Source: Smith et al., Invitation to Algebraic Geometry, Section 8.4 (pages 131 - 133).

I have a very limited background in algebraic geometry and I'm trying to understand line bundles. In the book they define the tautological bundle as follows:

The tautological bundle over $\mathbb{P}^n$ is constructed as follows. Consider the incidence correspondence of points in $\mathbb{C}^{n+1}$ lying on lines through the origin, $B = \{(x, \ell) \;|\; x \in \ell \} \subseteq \mathbb{C}^{n+1} \times \mathbb{P}^n$, together with the natural projection $\pi : B \rightarrow \mathbb{P}^n$. [...] The tautological bundle over the projective variety $X \subseteq \mathbb{P}^n$ is obtained by simply restricting the correspondence to the points of $X$...

Later on in the text they define the hyperplane bundle as

The hyperplane bundle $H$ on a quasi-projective variety is defined to be the dual of the tautological line bundle: The fiber $\pi^{-1}(p)$ over a point $p \in X \subset \mathbb{P}^n$ is the (one-dimensional) vector space of linear functionals on the line $\ell \subset \mathbb{C}^{n+1}$ that determines $p$ in $\mathbb{P}^n$. The formal construction of $H$ as a subvariety of $(\mathbb{C}^{n+1})^\ast \times \mathbb{P}^n$ parallels that of the tautological line bundle.

I can't see how to put a variety structure on the line bundle?

  • 1
    $\begingroup$ Can't you find equations for a pair (x,L) to be in the set B in terms of the coordinates of x and if L? $\endgroup$ – Mariano Suárez-Álvarez Jun 27 '17 at 8:53
  • $\begingroup$ Oh yes, that works for the tautological bundle. Sorry but how does one do this for the hyperplane bundle? $\endgroup$ – abcdef Jun 27 '17 at 9:24

The construction is exactly the same, taking the couples $(\phi,p)$ where $p \in \Bbb P(V)$ and $\phi : p \to \Bbb C$ is a linear functional.

If you know that line bundle are determined by cocycles, then compute the cocycles of $\mathcal O(-1)$ ( this is a notation for tautlogical line bundle), and the inverse cocycles will be the cocycles of H, this will gives you all the information you need about $H$.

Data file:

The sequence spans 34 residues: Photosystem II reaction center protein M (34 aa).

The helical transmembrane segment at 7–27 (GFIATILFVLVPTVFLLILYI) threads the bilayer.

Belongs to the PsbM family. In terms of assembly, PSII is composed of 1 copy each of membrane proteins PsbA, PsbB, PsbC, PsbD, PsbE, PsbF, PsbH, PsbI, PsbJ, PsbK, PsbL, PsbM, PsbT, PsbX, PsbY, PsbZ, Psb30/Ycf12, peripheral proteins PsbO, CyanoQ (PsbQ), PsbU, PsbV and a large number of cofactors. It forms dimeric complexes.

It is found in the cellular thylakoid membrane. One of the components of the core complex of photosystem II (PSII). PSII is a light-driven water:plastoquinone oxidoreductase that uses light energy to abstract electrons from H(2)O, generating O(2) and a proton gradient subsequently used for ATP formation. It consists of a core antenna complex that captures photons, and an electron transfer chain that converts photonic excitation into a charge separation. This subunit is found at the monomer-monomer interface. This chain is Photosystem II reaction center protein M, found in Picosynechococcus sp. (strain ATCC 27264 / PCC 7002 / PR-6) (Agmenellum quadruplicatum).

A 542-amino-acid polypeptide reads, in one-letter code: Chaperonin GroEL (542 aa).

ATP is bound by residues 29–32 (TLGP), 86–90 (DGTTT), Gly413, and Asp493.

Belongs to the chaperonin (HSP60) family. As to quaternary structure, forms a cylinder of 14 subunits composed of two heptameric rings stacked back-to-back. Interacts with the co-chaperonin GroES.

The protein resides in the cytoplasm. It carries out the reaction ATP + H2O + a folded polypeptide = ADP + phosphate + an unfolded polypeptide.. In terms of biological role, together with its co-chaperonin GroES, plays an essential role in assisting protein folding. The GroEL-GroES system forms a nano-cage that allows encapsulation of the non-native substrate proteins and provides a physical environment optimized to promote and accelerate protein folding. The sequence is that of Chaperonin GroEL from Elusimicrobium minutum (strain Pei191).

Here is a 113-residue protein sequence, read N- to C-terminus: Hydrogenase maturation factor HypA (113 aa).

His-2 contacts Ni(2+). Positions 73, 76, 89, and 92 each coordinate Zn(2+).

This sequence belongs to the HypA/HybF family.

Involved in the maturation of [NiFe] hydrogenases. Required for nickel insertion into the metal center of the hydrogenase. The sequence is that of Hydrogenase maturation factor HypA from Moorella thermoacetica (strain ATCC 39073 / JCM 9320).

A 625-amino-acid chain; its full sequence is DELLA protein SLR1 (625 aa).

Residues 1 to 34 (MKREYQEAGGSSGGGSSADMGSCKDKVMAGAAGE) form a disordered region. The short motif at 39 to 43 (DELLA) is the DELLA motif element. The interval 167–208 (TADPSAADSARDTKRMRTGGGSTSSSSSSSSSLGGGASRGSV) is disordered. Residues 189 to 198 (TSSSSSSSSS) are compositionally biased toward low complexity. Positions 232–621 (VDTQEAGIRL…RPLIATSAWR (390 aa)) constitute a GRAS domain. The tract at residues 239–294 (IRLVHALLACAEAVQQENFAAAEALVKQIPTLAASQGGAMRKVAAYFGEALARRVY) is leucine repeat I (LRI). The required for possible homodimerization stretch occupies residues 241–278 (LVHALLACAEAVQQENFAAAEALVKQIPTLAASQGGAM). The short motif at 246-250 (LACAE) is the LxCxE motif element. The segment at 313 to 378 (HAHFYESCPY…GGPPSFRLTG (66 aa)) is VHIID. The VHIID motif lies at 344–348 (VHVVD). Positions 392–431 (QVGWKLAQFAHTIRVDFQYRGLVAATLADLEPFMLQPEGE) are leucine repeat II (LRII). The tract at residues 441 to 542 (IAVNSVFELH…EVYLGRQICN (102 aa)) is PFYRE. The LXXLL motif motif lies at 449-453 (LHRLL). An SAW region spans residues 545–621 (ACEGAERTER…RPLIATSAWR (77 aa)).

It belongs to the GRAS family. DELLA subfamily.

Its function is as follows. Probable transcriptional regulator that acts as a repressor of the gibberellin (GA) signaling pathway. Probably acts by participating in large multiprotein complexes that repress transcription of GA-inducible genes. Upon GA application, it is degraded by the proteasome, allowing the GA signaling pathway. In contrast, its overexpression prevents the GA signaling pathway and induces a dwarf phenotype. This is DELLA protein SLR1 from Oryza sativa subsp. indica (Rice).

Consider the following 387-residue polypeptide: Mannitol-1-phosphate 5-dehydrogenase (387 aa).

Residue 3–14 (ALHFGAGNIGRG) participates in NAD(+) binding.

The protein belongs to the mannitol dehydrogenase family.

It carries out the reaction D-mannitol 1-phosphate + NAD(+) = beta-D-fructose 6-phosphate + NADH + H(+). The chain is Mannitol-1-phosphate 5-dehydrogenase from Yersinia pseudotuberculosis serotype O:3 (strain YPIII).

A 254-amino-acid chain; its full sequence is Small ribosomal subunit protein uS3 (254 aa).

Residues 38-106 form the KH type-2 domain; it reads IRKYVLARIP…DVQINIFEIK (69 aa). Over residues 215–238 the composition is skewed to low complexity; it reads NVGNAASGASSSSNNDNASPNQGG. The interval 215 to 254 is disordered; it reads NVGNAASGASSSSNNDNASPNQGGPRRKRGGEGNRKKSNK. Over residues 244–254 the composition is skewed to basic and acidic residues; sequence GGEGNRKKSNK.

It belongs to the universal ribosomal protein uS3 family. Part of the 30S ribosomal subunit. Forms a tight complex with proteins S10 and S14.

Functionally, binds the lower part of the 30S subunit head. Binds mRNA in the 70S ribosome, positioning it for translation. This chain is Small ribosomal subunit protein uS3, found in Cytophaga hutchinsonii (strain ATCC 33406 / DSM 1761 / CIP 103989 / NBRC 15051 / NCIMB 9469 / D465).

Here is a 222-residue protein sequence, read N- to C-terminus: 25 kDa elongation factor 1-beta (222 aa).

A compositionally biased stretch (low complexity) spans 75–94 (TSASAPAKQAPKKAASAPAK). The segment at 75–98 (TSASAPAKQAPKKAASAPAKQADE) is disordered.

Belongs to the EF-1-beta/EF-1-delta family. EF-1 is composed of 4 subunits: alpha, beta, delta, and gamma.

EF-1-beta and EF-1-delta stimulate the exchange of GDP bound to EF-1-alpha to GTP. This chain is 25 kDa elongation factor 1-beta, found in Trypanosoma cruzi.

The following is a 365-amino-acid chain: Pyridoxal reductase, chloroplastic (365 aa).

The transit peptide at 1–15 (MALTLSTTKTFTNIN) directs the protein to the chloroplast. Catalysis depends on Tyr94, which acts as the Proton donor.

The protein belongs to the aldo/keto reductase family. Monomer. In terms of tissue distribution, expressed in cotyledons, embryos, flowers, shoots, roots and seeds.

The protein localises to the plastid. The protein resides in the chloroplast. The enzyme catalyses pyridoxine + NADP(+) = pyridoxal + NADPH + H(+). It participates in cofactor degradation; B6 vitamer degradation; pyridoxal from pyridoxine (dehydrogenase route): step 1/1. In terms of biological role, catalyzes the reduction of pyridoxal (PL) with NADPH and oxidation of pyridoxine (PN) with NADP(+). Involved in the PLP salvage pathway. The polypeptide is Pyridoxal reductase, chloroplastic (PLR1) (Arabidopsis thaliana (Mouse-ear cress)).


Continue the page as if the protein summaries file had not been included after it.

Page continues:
Remark : this bundle is named like this because any $\mu \in V^* \backslash \{0\}$ create a section of our bundle, namely $\sigma : \Bbb P(V) \to H, L \mapsto \mu_{|L} $. Notice that the kernel of $\sigma$ is an hyperplane, hence the name. On the other hand, there is no algebraic regular section $\sigma : \Bbb P^n \to \mathcal O(-1)$.

  • $\begingroup$ Thanks for taking the time, but I'm not familiar with cocyles. Isn't there an easy explanation for it? $\endgroup$ – abcdef Jun 27 '17 at 11:05
  • $\begingroup$ Sure, a vector bundle with fiber $V$ over $X$ is locally isomorphic to $U \times V$. We can cover $X$ by such open, and then we obtain isomorphism $h_i : \pi^{-1}(U_i) \to U_i \times V$. Composing such isomorphism on overlap $U_i \cap U_j$ gives a morphism $g_{ij} : U_i \cap U_j \to GL(V)$, indeed we are going from $U_i \cap U_j \times V \to U_i \cap U_j \times V$, nothing happens on the $X$ component, but the vector might change. This map $g_{ij}$ contains all the information about the vector bundle, and if $h_{ij}$ are the cocycles for the dual bundle then $h_{ij} = g_{ij}^{-1}$. $\endgroup$ – user171326 Jun 27 '17 at 11:11
  • $\begingroup$ Thanks, maybe I didn't make it precise in my question. But could you also explain how a closed set in the hyperplane bundle looks like in terms of algebraic equations? $\endgroup$ – abcdef Jun 27 '17 at 11:18
  • $\begingroup$ @abcdef : I don't know, because usually people consider it as a sheaf more than a space. and the tautological bundle has a very nice description since it's the blow-up of $\Bbb C^n$. I believe that $H$ is the complement of a point in $\Bbb P^{n+1}$ but I'm not sure. But don't try to think about it as a variety but more like a vector bundle, i.e the data of a vector space over each point + a way how they are moving. $\endgroup$ – user171326 Jun 27 '17 at 11:28
  • $\begingroup$ Here is the proof : mathoverflow.net/questions/45116/… but again I think if you discover this for first time,maybe it's better just to accept that it's a variety and try to do some simple computations with $H$ and the tautological bundle. $\endgroup$ – user171326 Jun 27 '17 at 11:32

Your Answer

By clicking “Post Your Answer”, you agree to our terms of service, privacy policy and cookie policy

Not the answer you're looking for? Browse other questions tagged or ask your own question.